3. Organize and facilitate faith walks to continually remind our community that there is hope and alternatives to violence.
4. A connection to those in need of employment, resources, and social services.
WE call on Black males and others 1. Ending the senseless killing of one another.
to join us in this covenant by:
2. Ending the phenomenon known as “deadbeat” dads.
3. Being responsible role models for their children.
4. Making a decision to be a positive on-going constructive presence in the lives of their children.
5. Working to eliminate the unlawful buying, selling, and use of firearms.
6. Putting an end to the glorification of gangster images.
7. Cease the unlawful buying, selling, and distribution of drugs in the community.
WE call on individuals in neighborhoods 1. Getting to know your neighbors.
to partner with us by:
2. Joining, participate in and/or establishing crime/neighborhood watch teams.
3. Reporting crimes and criminal activity that take place in the neighborhood.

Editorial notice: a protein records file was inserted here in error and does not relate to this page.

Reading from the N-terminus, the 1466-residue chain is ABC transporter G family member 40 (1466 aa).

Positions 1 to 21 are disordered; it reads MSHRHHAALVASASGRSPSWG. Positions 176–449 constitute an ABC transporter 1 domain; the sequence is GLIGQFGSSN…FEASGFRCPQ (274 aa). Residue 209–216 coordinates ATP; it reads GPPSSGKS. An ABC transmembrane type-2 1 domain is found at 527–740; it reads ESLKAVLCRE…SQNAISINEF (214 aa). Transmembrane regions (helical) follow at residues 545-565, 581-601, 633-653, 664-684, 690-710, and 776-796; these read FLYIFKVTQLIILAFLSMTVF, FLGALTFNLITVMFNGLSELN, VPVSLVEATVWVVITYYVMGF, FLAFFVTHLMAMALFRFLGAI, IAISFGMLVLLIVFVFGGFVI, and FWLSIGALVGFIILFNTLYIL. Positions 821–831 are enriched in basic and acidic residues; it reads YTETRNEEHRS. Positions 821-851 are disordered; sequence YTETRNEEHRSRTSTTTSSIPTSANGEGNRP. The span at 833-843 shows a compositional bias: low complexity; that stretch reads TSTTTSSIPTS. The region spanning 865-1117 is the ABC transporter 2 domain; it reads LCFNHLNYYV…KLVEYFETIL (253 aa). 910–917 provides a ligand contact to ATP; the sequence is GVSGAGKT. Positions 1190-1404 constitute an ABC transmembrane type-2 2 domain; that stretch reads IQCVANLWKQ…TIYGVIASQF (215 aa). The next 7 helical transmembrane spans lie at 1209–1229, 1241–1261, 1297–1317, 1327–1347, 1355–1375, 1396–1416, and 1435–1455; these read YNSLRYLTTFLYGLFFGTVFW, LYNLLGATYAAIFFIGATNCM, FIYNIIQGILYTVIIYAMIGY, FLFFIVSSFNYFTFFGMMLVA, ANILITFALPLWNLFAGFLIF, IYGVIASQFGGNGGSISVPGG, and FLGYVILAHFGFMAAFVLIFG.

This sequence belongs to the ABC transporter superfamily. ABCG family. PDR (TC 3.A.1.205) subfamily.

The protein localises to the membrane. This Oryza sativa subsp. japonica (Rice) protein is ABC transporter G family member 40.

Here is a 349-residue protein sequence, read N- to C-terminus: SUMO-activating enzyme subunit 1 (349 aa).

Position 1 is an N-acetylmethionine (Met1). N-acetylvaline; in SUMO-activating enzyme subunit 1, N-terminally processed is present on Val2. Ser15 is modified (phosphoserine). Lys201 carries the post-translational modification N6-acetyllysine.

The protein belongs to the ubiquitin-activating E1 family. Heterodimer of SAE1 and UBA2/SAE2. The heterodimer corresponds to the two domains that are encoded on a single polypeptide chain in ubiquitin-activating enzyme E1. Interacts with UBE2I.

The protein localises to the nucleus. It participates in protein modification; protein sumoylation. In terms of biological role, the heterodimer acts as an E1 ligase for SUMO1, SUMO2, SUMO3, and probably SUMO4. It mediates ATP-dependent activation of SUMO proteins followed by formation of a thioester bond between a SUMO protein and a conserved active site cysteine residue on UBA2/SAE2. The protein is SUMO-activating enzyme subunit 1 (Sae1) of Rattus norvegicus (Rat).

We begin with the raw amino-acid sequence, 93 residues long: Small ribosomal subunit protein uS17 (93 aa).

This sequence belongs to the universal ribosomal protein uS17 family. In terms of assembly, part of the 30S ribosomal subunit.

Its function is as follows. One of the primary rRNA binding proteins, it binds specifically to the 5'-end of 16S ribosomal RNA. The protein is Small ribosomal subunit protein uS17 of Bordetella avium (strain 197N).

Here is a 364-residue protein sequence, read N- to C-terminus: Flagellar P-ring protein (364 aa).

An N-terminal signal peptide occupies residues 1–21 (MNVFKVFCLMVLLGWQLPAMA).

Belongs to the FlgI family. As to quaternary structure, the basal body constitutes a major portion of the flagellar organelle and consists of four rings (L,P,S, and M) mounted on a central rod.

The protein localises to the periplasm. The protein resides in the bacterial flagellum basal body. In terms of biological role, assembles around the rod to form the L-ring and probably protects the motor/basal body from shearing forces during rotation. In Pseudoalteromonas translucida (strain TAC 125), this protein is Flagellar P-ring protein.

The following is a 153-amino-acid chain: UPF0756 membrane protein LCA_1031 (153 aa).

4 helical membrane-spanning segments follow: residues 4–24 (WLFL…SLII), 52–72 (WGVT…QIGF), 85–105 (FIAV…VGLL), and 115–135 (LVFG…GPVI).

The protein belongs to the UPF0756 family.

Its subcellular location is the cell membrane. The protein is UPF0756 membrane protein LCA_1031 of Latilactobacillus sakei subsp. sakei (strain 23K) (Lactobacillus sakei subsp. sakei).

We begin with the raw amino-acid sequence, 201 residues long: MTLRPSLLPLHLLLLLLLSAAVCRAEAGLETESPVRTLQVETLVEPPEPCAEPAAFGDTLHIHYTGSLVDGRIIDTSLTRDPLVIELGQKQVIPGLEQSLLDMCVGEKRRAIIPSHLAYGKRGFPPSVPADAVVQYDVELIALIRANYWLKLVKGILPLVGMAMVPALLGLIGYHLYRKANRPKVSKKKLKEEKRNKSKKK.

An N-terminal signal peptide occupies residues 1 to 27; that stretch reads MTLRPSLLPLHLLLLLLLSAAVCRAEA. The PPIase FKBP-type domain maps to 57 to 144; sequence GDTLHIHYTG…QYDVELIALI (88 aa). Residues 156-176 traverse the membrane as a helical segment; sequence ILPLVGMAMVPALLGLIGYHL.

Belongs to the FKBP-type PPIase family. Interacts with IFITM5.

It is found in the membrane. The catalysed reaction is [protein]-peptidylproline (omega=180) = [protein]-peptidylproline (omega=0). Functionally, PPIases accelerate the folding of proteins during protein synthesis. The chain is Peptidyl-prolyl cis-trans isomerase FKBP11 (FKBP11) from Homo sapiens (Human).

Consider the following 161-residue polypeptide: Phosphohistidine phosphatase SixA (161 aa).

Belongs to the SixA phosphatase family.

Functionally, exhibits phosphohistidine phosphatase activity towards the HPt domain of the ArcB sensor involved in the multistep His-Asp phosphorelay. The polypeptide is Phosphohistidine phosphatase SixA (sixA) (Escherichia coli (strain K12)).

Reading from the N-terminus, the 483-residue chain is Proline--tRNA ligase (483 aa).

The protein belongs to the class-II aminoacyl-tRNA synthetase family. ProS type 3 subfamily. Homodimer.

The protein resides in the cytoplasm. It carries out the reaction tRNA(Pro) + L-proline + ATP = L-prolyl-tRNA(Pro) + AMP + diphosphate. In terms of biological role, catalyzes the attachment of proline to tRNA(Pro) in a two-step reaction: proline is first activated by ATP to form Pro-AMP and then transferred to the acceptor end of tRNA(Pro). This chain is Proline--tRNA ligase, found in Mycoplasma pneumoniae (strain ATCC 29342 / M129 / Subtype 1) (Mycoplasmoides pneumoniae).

4. Join in the effort to eradicate abandon homes, drug house and dark streets.
WE call on parents and families 1. Establishing a curfew for your children.
to join us in this covenant by:
2. Making education a priority by encouraging children to stay in school.
3. Becoming aware of your child’s friends and activities.
4. Promoting and modeling abstinence and rejecting a culture of promiscuity; teen and unwed pregnancies.
5. Removing the images and glorification of gangster life in the household.
6. Making sure our children are safe and nurtured.
Mutual Agreement:Finally, we call on the citizens of Marion County to join us in this covenant by signing below in their pledge and commitment to help to reduce crime, safeguard our children and help make our communities safer through an increased awareness, involvement and respect for each other.